Cancer Tree wins Hurlock’s Festival of Trees and Wreaths

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Dorchester Banner/Susan M. Bautz Kathy Humphries with her grandson Jace Andrews.

HURLOCK — All proceeds from the tree and wreath auction, this year a record $6,000, will benefit North Dorchester citizens. The money went to the Hurlock Police Department to purchase gifts for children and families whose names were suggested by the town’s elementary school. The school provides names, ages, sizes, and wish lists.

The $300 first prize and $200 second prize were won by Kathy Humphries. Jessica Minton took a $100 3rd prize. Ms. Humphries also took first and third prizes for her decorated wreaths with second prize garnered by Susan Dukes.

Ms. Humphries called her first place winner a “Cancer Tree.” In 1988 her mother was diagnosed with breast cancer. After surgery, her mom “went through chemo and radiation. Everything looked positive,” she says. “Six years ago we were told she had a tumor in the spine and she only had two weeks to live.” She again undertook chemo and radiation, and according to Ms. Humphries, “Everything looked great. But the tumor . . . now has gone into the bone and the liver.”

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This tree by Ms. Humphries, named the “Cancer Tree,” won first place in this year’s Hurlock Christmas tree decorating contest.

 

There’s something special about Kathy Humphries. She has faith; she has hope; and, she has passion. Last year she needed money to help fix her mom’s van. Without really knowing where the money would come from, she entered a tree in the Hurlock tree and wreath decorating contest. She named it “Glimmer of Hope.” She won third place and enough prize money to fix the van. “This year,” she says, “my mom didn’t have enough money for heating oil. I won enough money to fill my mother’s oil drum. I started to cry because God is looking out for me and my mom.”

After deciding last year to create a “cancer tree” to honor her mother this year, she bought a clearance Christmas tree, stored it in her shed, and this fall entered the 2014 Hurlock Tree Decorating Contest. She covered it with silver ornaments, pink ribbons, tiny boxing gloves, bulbs and lights.

For the past year Hurlock has supported 5-year-old cancer patient Emma Ross and her family with fundraising events and love. Emma is known locally as Hurlock’s Little Princess. Ms. Humphries explains, “I already knew I wanted Little Miss Emma on the tree.” She added two women, who are also battling cancer, to the tree and put photographs of each in clear snowman bulbs. She created tiny, pink earmuffs around each bulb.

“I’m trying to come up with an idea for next year,” she says. “I want everyone to know that you don’t have to put a lot of money into these trees to enter this contest. If you have a creative idea, go with it. It’s just hope and an idea and passion for doing it.”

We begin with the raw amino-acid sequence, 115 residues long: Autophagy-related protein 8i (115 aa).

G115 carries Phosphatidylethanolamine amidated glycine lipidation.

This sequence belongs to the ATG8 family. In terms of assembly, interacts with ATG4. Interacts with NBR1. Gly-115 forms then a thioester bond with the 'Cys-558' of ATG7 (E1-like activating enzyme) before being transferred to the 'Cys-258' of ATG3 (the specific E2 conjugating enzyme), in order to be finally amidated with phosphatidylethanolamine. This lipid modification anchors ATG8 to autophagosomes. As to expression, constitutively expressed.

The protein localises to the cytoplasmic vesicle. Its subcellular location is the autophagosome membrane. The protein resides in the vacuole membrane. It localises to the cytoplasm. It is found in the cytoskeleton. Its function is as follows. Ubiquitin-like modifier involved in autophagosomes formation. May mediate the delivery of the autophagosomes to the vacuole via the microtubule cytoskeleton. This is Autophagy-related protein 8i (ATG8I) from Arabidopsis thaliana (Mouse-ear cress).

Passion is something this remarkable woman knows about. Her calling is caring for the terminally ill and she is passionate about it. She cared for a young woman who passed away in March and a classmate who passed away in June. “My passion is to make them as happy as I can before they leave here and I don’t ask for anything in return.” With her voice breaking in an attempt to contain her emotion, she says, “What I get out of it is making sure they are happy before they leave here. That’s my mission.

“I believe it’s from above. No matter how much it has hurt me to watch my classmates leave I believe that God has given me that gift to give them a better outcome. I’m hurt watching them leave but just knowing that they know I’m there makes a difference.” Her classmate had no family here. She explains, “His mom left a day before he died, so I crawled in next to him and hugged him the day before he died. I saw the expression on his face, knowing that he knew someone cared for him.”

“So many people suffer from cancer and so many of my classmates are passing away from it. If any of them need me to take care of them I am willing to do it for nothing. I feel like God put me here for a purpose.” She thinks she had a premonition after seeing a young woman suffer and decided she did not want anyone suffering alone any more. “I wanted to be there to help. I think it helps to know someone else is there who cares; and holding their hand and letting them know they are loved.”

She explains she experiences the hurt and the pain “that they do, and I go through the grieving, too. But that’s okay. They need me. As soon as I know someone needs me I pack up my air bed, take it to their house and camp out day and night. I go with hospice and am there at the end. When it’s over I come home.” She returns to her family secure in her faith that God loves her and confident that she is fulfilling a mission set out for her many years ago.

Susan Bautz is a freelance writer for the Dorchester Banner.

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